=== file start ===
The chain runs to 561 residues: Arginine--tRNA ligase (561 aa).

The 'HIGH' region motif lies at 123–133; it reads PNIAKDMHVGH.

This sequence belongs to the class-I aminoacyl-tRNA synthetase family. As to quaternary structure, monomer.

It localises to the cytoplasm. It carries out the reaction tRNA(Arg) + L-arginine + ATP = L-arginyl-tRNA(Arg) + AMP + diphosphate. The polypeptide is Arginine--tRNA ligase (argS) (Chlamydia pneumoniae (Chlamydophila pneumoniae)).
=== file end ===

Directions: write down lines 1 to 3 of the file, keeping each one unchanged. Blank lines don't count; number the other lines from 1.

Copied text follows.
The chain runs to 561 residues: Arginine--tRNA ligase (561 aa).

The 'HIGH' region motif lies at 123–133; it reads PNIAKDMHVGH.

This sequence belongs to the class-I aminoacyl-tRNA synthetase family. As to quaternary structure, monomer.